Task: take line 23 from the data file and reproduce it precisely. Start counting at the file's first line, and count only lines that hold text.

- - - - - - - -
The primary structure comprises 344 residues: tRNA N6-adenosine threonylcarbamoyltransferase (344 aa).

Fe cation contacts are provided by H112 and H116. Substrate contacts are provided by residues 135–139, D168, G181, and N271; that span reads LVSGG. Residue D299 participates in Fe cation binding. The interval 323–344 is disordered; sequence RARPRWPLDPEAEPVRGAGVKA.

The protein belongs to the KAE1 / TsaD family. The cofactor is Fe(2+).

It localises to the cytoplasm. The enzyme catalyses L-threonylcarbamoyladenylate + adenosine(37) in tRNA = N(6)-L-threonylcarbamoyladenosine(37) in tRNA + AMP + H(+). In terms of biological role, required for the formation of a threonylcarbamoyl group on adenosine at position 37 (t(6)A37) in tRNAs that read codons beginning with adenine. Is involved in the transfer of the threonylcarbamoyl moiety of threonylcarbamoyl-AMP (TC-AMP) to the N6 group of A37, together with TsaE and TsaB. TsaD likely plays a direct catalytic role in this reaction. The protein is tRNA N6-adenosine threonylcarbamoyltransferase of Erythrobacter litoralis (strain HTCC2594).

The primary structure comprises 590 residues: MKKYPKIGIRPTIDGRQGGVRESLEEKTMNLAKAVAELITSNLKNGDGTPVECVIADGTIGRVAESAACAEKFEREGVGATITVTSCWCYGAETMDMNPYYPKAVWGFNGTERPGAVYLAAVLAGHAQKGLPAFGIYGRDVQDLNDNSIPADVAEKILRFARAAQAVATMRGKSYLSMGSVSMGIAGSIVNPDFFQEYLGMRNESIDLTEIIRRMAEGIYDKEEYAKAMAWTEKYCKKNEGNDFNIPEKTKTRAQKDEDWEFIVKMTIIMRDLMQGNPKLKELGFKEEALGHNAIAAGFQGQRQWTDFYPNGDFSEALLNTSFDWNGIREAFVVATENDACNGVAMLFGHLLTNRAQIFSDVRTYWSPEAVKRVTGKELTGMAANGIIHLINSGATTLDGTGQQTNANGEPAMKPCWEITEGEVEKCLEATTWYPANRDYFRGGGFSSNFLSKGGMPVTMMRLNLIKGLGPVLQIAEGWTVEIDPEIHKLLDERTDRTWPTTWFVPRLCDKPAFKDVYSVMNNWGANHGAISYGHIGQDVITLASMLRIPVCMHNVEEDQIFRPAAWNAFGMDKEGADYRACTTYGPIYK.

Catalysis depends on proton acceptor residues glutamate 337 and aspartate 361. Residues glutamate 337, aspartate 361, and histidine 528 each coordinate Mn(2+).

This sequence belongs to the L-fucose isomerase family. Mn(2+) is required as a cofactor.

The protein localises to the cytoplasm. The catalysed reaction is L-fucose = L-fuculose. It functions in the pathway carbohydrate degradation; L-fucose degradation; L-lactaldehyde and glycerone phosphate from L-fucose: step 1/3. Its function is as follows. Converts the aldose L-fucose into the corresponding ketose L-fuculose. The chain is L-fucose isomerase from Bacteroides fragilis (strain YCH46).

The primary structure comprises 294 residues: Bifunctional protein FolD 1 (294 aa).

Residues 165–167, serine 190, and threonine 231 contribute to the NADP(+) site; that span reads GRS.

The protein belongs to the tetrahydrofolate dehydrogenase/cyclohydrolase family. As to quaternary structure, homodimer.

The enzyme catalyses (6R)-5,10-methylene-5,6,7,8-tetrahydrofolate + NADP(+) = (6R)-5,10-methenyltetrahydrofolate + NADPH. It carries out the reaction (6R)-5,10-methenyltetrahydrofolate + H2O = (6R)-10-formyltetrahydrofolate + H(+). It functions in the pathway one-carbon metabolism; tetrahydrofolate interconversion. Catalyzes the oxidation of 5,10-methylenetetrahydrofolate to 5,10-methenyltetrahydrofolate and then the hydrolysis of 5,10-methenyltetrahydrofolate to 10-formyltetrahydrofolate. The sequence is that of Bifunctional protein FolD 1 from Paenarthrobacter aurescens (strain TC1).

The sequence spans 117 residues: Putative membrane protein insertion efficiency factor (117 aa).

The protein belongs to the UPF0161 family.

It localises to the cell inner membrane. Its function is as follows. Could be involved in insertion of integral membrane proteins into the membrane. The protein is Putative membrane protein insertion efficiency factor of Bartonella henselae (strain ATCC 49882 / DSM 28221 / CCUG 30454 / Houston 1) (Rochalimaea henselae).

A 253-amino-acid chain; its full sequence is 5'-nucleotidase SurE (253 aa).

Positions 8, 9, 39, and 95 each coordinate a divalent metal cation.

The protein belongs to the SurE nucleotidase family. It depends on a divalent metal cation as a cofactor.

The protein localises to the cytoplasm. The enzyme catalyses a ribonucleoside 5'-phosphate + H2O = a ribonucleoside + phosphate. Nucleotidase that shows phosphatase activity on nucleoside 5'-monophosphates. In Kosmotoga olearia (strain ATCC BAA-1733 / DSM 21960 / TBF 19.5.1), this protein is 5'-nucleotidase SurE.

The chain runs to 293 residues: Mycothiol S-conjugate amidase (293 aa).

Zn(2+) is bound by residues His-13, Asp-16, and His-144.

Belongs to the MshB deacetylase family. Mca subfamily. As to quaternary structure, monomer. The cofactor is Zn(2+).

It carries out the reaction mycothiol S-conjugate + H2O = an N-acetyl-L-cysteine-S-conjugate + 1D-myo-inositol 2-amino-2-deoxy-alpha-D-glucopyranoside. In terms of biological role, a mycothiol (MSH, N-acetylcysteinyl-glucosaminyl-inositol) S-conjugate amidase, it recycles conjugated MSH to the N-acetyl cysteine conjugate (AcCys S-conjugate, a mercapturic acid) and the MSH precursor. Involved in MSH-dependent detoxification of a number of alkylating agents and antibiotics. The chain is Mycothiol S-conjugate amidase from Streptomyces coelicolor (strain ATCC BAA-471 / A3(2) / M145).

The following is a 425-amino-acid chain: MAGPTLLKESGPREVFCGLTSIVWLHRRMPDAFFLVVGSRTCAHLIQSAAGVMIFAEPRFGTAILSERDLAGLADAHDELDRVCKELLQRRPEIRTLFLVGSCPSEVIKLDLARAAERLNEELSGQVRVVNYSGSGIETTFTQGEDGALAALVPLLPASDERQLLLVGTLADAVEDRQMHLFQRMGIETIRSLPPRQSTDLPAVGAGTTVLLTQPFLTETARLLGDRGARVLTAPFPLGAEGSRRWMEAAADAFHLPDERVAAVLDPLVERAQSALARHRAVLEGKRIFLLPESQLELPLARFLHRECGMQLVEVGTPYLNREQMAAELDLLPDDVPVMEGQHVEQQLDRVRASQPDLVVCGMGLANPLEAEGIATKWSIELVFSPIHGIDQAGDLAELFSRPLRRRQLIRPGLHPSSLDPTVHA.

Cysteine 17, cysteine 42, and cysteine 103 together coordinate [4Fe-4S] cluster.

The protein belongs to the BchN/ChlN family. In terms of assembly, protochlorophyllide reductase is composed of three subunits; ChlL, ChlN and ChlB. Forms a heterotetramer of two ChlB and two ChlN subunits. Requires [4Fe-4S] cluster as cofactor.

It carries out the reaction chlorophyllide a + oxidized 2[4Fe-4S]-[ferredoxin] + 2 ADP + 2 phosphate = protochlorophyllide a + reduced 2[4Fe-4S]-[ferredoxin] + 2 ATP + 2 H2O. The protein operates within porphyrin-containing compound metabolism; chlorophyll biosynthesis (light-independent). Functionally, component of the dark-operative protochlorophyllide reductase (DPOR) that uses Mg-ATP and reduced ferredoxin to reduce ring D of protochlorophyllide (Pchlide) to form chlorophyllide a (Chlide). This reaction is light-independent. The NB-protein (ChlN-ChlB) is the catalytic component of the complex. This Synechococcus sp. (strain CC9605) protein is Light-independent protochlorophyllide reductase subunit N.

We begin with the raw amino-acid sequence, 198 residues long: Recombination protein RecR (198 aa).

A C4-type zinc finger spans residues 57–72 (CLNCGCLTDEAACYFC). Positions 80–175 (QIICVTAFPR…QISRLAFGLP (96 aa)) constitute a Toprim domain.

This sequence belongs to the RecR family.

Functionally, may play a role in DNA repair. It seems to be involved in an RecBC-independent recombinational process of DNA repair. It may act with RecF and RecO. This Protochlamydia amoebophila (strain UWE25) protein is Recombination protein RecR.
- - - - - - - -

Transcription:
It carries out the reaction mycothiol S-conjugate + H2O = an N-acetyl-L-cysteine-S-conjugate + 1D-myo-inositol 2-amino-2-deoxy-alpha-D-glucopyranoside. In terms of biological role, a mycothiol (MSH, N-acetylcysteinyl-glucosaminyl-inositol) S-conjugate amidase, it recycles conjugated MSH to the N-acetyl cysteine conjugate (AcCys S-conjugate, a mercapturic acid) and the MSH precursor. Involved in MSH-dependent detoxification of a number of alkylating agents and antibiotics. The chain is Mycothiol S-conjugate amidase from Streptomyces coelicolor (strain ATCC BAA-471 / A3(2) / M145).